When any naturalized citizen shall have resided for two years in the foreign state from which he came, or for five years in any other foreign state, it shall be presumed that he has ceased to be an American citizen, and the place of his general abode shall be deemed his place of residence during said years: Provided, however, That such presumption may be overcome on the presentation of satisfactory evidence to a diplomatic or consular officer of the United States, under such rules and regulations as the Department of State may prescribe: *. Sec. 2, act of Mar. 2, 1907 (34 Stat. 1228); 8 U. S. C. 17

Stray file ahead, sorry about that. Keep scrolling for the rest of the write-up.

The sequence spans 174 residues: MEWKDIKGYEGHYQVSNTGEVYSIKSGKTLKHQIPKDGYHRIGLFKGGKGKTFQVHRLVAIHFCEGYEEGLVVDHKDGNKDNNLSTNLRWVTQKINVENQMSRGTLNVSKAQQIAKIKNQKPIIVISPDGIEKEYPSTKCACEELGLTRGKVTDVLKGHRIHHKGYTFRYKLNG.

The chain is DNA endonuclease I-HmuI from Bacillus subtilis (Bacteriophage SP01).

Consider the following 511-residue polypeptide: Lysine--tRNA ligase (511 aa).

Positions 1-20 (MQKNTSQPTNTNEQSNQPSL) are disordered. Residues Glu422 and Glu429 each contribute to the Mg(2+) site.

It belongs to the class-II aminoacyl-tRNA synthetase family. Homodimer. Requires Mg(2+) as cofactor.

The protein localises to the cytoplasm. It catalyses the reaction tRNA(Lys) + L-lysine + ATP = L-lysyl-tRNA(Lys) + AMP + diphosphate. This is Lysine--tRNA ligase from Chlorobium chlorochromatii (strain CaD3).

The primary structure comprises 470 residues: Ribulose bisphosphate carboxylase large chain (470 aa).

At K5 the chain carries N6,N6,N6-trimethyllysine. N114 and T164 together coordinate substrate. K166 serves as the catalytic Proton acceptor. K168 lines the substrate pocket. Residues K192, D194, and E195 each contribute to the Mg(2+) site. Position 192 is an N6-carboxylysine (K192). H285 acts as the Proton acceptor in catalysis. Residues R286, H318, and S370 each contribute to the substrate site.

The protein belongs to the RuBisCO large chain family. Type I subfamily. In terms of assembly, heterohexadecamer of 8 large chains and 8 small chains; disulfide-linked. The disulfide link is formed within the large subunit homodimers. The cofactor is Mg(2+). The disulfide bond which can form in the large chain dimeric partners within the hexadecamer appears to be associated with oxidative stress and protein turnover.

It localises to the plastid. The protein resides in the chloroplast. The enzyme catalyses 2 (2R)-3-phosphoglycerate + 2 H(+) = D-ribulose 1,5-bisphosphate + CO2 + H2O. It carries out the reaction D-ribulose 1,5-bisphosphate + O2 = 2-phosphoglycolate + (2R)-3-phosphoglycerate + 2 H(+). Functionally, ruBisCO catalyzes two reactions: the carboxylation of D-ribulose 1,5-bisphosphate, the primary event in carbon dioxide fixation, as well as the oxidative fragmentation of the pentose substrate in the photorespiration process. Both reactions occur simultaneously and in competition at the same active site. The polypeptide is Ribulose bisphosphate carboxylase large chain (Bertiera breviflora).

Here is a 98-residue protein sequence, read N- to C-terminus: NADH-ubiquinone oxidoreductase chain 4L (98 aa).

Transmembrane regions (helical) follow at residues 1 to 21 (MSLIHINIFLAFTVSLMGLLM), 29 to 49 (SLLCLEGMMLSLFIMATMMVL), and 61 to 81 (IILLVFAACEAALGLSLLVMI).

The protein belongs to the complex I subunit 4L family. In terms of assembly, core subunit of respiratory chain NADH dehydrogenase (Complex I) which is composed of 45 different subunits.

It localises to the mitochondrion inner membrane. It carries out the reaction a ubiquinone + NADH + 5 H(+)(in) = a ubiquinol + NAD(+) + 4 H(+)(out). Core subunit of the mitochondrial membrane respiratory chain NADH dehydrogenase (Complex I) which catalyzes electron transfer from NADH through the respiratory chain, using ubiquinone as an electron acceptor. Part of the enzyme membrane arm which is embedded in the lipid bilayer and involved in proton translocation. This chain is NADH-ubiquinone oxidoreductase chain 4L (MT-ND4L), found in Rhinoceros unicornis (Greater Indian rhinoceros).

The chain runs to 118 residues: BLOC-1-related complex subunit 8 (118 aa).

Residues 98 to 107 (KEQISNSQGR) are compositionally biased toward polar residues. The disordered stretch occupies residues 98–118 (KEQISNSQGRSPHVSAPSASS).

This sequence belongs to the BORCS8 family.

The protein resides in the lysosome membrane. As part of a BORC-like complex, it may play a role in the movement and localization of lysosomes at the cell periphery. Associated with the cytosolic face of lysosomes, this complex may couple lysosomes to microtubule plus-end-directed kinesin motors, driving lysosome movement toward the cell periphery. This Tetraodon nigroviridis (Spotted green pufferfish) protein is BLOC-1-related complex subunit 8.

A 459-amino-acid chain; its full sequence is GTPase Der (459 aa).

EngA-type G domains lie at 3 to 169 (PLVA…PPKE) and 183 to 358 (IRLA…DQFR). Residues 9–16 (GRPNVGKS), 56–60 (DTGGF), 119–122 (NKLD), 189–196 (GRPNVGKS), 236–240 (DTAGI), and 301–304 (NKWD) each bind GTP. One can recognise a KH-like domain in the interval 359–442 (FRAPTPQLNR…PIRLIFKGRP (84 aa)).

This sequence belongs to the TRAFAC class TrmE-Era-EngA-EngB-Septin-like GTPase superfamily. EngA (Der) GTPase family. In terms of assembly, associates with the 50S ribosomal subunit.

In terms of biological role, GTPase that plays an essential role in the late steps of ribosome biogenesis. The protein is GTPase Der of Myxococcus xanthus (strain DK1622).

The right of expatriation was declared by R. S. 1999. The cancellation of the certificate of citizenship of a naturalized citizen taking permanent residence in a foreign country was authorized by sec. 15, act of June 29, 1906 (34 Stat. 601).
Notes of Decisions
Right of expatriation.-Native-born minor cannot renounce allegiance. U. S. ex. rel. Baglivo v. Day (D. C., 1928), 28 F. (2d) 44. Acts constituting expatriation.-An Amerlean-born citizen who removes to a foreign land, enters its military service, and takes oath of allegiance thereby expatriates himself. U. S. ex rel. Rojok v. Marshall (D. C., 1929), 34 F. (2d) 219.
Foreign military service by minor does not divest citizenship. U. S. ex rel. Baglivo v. Day (D. C., 1928), 28 F. (2d) 44.
Effect of expatriation generally.-Expatriation makes the expatriate an alien entitled to naturalization on the same terms
as other aliens. Petition of Prack (D. C., 1932), 1 F. Supp. 453.